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Quote:
Originally Posted by RebelRider View Post
I'm wondering the same thing and will be doing some research on it today. Things like:

Just disconnect the battery or put it on a charger?
Do I have to have both wheels off the ground or can I just have them on rubber mats?
Drain the gas or just ad a fuel stabilizer?
Should I start it every so often and how often?
Do I have to cover it?
Etc...

Essentially it'll be stored between October/November to April/May.
Having the wheels on rubber mats won't do anything. You lift the off the ground so they dont warp.
Though I will say I have never had an issue with this happening.

You could either disconnect the battery or put it on a trickle charger.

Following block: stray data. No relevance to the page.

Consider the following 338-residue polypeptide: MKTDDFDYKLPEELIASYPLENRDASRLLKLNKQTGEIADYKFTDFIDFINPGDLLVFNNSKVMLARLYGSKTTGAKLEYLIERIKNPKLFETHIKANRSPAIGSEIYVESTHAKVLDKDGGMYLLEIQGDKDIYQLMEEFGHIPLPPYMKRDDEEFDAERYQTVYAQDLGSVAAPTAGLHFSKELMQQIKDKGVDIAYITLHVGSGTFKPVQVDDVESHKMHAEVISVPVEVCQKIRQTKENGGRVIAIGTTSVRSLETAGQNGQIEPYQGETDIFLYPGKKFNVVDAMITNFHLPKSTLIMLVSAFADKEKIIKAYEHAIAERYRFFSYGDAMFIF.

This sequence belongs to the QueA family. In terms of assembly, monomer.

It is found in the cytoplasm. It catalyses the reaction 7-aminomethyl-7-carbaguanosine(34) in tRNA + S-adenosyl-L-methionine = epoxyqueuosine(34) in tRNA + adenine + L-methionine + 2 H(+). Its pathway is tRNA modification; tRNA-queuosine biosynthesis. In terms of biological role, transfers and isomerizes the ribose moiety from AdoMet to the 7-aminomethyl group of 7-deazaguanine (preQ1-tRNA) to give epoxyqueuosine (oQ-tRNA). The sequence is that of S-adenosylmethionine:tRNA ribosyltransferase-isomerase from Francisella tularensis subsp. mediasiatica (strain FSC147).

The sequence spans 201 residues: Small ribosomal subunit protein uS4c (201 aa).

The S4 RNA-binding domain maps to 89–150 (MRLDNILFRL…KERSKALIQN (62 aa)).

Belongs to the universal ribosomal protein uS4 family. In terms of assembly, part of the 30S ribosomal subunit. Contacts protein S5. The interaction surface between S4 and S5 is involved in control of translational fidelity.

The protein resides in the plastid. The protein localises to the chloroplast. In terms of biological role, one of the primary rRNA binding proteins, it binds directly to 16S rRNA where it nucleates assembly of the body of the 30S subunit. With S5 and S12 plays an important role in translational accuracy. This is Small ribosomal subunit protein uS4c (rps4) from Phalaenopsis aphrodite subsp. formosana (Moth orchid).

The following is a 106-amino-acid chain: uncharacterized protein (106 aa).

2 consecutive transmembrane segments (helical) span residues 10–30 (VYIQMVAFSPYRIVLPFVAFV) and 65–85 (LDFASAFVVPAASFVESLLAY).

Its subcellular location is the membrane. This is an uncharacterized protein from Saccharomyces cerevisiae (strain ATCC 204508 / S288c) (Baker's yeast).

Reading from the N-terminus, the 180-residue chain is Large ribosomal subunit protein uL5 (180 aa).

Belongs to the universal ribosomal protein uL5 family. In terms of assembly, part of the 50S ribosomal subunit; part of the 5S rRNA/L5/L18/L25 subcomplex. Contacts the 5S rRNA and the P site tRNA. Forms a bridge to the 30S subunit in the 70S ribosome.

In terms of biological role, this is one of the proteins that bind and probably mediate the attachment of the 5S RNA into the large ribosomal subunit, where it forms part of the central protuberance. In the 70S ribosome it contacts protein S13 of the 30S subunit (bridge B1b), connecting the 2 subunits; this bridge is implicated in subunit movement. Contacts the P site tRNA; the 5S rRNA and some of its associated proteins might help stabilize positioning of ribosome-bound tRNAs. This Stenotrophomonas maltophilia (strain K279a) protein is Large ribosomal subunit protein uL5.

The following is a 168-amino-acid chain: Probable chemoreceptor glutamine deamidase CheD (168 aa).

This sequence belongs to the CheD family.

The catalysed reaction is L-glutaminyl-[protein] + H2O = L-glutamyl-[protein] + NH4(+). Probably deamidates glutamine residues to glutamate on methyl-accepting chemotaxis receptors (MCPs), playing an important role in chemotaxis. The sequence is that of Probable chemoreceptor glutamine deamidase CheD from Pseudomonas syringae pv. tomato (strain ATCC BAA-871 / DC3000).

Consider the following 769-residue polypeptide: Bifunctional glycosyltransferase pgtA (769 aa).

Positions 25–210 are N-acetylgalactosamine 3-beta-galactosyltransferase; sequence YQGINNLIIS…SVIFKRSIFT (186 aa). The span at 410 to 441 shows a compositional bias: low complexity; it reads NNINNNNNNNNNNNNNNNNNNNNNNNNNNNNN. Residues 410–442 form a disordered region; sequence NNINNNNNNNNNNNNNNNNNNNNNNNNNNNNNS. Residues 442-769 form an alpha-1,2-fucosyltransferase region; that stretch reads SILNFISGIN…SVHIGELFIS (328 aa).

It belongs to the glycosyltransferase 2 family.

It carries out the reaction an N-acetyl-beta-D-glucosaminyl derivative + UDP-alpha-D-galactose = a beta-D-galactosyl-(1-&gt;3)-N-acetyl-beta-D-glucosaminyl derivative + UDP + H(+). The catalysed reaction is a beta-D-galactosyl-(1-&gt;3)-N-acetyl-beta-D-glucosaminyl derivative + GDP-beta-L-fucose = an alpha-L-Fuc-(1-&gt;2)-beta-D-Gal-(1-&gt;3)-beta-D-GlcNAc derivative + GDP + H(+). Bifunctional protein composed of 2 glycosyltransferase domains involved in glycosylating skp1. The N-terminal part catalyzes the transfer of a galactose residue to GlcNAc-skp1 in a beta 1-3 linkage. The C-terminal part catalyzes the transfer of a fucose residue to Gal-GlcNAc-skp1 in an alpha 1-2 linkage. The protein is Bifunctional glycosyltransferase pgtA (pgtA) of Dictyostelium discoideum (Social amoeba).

Cover it? If it is going to e outside then yes.

Starting it here and there is a good idea.
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post #5 of 24 (permalink) Old 09-05-2017, 10:25 AM
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Originally Posted by shortyg83 View Post
Having the wheels on rubber mats won't do anything. You lift the off the ground so they dont warp.
Though I will say I have never had an issue with this happening.

You could either disconnect the battery or put it on a trickle charger.

Cover it? If it is going to e outside then yes.

Starting it here and there is a good idea.
Thanks, shorty. The bikes will be stored in the garage. I wasn't sure if there was an issue having the tires on concrete and them drying out on the contact patch or if that was a myth. For warping, I'll just move the bikes every once in a while.

If disconnecting the battery is all that needs to be done, I think I'll do that over hooking them up to a charger.

Fuel stabilizer necessary?